Results 1  10
of
120
Optimal Structure Identification with Greedy Search
, 2002
"... In this paper we prove the socalled "Meek Conjecture". In particular, we show that if a is an independence map of another DAG then there exists a finite sequence of edge additions and covered edge reversals in such that (1) after each edge modification and (2) after all mod ..."
Abstract

Cited by 249 (1 self)
 Add to MetaCart
In this paper we prove the socalled "Meek Conjecture". In particular, we show that if a is an independence map of another DAG then there exists a finite sequence of edge additions and covered edge reversals in such that (1) after each edge modification and (2) after all modifications H.
Sparse graphical models for exploring gene expression data
 Journal of Multivariate Analysis
, 2004
"... DMS0112069. Any opinions, findings, and conclusions or recommendations expressed in this material are ..."
Abstract

Cited by 201 (24 self)
 Add to MetaCart
DMS0112069. Any opinions, findings, and conclusions or recommendations expressed in this material are
Ancestral Graph Markov Models
, 2002
"... This paper introduces a class of graphical independence models that is closed under marginalization and conditioning but that contains all DAG independence models. This class of graphs, called maximal ancestral graphs, has two attractive features: there is at most one edge between each pair of verti ..."
Abstract

Cited by 126 (22 self)
 Add to MetaCart
This paper introduces a class of graphical independence models that is closed under marginalization and conditioning but that contains all DAG independence models. This class of graphs, called maximal ancestral graphs, has two attractive features: there is at most one edge between each pair of vertices; every missing edge corresponds to an independence relation. These features lead to a simple parameterization of the corresponding set of distributions in the Gaussian case.
An Alternative Markov Property for Chain Graphs
 Scand. J. Statist
, 1996
"... Graphical Markov models use graphs, either undirected, directed, or mixed, to represent possible dependences among statistical variables. Applications of undirected graphs (UDGs) include models for spatial dependence and image analysis, while acyclic directed graphs (ADGs), which are especially conv ..."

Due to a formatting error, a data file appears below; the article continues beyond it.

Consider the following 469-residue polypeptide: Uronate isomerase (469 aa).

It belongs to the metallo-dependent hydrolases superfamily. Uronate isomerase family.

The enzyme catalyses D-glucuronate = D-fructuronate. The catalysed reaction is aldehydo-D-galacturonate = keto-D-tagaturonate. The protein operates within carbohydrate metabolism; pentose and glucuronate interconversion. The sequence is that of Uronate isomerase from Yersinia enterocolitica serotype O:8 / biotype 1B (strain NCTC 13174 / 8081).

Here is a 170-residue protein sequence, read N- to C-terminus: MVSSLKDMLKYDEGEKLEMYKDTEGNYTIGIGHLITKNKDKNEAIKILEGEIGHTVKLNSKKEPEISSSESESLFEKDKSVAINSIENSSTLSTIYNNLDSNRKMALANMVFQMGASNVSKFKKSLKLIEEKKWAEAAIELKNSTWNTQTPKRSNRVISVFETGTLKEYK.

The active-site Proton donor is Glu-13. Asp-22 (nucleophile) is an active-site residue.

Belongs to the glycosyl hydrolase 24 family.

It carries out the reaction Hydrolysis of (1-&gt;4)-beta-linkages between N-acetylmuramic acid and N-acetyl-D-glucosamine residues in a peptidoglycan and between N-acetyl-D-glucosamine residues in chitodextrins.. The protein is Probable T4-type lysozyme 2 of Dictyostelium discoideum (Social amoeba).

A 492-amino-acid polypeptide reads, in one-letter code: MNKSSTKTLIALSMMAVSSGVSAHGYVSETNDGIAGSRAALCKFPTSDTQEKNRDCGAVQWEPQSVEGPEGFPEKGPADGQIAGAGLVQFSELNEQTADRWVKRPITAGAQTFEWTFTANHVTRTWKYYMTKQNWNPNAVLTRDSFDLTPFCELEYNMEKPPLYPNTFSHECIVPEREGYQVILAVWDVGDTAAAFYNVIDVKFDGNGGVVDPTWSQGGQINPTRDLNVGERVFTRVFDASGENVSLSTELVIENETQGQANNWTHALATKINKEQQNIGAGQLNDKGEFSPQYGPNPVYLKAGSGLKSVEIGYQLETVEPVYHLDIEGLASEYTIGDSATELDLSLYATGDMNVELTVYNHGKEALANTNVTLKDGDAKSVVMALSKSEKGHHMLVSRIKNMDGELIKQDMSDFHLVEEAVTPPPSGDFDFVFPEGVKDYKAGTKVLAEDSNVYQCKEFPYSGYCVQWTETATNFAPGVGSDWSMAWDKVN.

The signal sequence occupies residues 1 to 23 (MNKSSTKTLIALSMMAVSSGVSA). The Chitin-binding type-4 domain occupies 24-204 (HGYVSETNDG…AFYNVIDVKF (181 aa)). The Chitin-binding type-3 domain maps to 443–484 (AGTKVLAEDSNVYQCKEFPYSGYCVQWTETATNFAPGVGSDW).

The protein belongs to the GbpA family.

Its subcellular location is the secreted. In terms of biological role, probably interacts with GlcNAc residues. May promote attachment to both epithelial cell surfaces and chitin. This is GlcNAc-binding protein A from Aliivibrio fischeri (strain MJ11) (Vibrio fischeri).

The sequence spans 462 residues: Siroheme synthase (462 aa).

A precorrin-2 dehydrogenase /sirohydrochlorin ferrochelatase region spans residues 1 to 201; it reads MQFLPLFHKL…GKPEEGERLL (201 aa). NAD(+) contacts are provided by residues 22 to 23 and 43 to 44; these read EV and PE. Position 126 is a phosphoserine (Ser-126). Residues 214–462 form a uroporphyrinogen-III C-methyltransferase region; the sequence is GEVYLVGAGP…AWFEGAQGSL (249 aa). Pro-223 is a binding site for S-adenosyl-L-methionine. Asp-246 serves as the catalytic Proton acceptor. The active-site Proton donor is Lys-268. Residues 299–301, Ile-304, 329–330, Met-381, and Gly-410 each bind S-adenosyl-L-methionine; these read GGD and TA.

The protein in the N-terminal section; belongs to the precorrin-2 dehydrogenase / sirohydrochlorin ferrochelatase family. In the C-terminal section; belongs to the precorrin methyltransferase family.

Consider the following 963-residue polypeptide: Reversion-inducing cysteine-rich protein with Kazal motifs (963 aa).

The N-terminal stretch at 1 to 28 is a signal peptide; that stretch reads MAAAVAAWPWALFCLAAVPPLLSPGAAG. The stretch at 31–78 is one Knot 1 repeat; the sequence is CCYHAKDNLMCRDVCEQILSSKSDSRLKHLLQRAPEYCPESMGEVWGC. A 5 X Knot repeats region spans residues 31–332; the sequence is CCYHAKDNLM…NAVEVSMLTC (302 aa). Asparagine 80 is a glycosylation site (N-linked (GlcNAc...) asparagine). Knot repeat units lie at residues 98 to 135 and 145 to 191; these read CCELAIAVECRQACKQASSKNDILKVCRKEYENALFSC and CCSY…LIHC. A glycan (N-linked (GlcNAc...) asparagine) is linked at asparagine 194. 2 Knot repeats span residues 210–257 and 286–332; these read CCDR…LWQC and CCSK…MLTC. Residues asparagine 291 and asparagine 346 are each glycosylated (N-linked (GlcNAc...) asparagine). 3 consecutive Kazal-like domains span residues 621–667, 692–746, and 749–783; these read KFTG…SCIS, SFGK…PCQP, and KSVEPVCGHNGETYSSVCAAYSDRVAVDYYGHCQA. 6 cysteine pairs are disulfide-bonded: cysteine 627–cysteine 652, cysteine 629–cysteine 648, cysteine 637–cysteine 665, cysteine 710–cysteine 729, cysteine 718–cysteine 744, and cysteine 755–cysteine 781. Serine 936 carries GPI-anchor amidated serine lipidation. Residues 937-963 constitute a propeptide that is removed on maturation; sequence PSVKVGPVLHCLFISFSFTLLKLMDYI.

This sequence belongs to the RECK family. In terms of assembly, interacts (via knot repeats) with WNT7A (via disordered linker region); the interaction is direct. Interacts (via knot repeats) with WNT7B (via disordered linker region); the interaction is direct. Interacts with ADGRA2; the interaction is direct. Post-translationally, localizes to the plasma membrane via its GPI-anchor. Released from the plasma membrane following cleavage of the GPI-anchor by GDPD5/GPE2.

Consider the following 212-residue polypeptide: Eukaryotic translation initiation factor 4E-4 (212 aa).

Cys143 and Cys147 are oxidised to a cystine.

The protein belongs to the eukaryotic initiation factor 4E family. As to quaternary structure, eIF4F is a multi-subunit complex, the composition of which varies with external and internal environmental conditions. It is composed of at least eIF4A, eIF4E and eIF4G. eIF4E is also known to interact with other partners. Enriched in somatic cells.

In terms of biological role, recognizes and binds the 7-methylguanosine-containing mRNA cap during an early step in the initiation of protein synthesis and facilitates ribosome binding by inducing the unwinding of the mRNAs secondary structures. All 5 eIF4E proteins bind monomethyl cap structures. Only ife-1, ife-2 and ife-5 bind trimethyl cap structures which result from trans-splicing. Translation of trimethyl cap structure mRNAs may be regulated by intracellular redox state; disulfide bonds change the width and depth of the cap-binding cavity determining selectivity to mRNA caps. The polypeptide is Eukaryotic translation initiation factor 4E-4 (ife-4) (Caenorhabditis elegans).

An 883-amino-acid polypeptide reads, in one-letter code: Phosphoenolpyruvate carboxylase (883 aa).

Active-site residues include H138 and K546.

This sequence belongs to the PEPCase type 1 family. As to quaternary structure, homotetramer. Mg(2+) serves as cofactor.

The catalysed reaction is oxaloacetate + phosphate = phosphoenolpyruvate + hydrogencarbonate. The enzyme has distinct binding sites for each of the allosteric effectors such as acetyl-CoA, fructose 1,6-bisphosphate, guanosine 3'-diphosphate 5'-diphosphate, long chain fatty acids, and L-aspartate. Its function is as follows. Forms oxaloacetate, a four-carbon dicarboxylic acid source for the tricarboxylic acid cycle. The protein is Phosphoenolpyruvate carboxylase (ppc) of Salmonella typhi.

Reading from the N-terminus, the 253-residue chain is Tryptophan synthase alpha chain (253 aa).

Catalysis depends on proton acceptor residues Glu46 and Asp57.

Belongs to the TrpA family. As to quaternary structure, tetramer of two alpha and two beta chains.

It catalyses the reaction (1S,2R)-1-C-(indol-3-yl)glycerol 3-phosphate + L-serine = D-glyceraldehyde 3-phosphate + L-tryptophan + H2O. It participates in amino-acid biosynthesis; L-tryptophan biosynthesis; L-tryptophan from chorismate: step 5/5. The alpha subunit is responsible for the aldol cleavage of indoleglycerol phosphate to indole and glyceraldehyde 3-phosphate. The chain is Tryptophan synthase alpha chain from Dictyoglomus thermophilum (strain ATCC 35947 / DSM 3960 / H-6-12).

Abstract

Cited by 69 (5 self)
 Add to MetaCart
Graphical Markov models use graphs, either undirected, directed, or mixed, to represent possible dependences among statistical variables. Applications of undirected graphs (UDGs) include models for spatial dependence and image analysis, while acyclic directed graphs (ADGs), which are especially convenient for statistical analysis, arise in such fields as genetics and psychometrics and as models for expert systems and Bayesian belief networks. Lauritzen, Wermuth, and Frydenberg (LWF) introduced a Markov property for chain graphs, which are mixed graphs that can be used to represent simultaneously both causal and associative dependencies and which include both UDGs and ADGs as special cases. In this paper an alternative Markov property (AMP) for chain graphs is introduced, which in some ways is a more direct extension of the ADG Markov property than is the LWF property for chain graph. 1 INTRODUCTION Graphical Markov models use graphs, either undirected, directed, or mixed, to represent...
Chain Graph Models and their Causal Interpretations
 B
, 2001
"... Chain graphs are a natural generalization of directed acyclic graphs (DAGs) and undirected graphs. However, the apparent simplicity of chain graphs belies the subtlety of the conditional independence hypotheses that they represent. There are a number of simple and apparently plausible, but ultim ..."
Abstract

Cited by 68 (5 self)
 Add to MetaCart
(Show Context)
Chain graphs are a natural generalization of directed acyclic graphs (DAGs) and undirected graphs. However, the apparent simplicity of chain graphs belies the subtlety of the conditional independence hypotheses that they represent. There are a number of simple and apparently plausible, but ultimately fallacious interpretations of chain graphs that are often invoked, implicitly or explicitly. These interpretations also lead to awed methods for applying background knowledge to model selection. We present a valid interpretation by showing how the distribution corresponding to a chain graph may be generated as the equilibrium distribution of dynamic models with feedback. These dynamic interpretations lead to a simple theory of intervention, extending the theory developed for DAGs. Finally, we contrast chain graph models under this interpretation with simultaneous equation models which have traditionally been used to model feedback in econometrics. Keywords: Causal model; cha...
Bayesian Model Averaging And Model Selection For Markov Equivalence Classes Of Acyclic Digraphs
 Communications in Statistics: Theory and Methods
, 1996
"... Acyclic digraphs (ADGs) are widely used to describe dependences among variables in multivariate distributions. In particular, the likelihood functions of ADG models admit convenient recursive factorizations that often allow explicit maximum likelihood estimates and that are well suited to building B ..."
Abstract

Cited by 46 (5 self)
 Add to MetaCart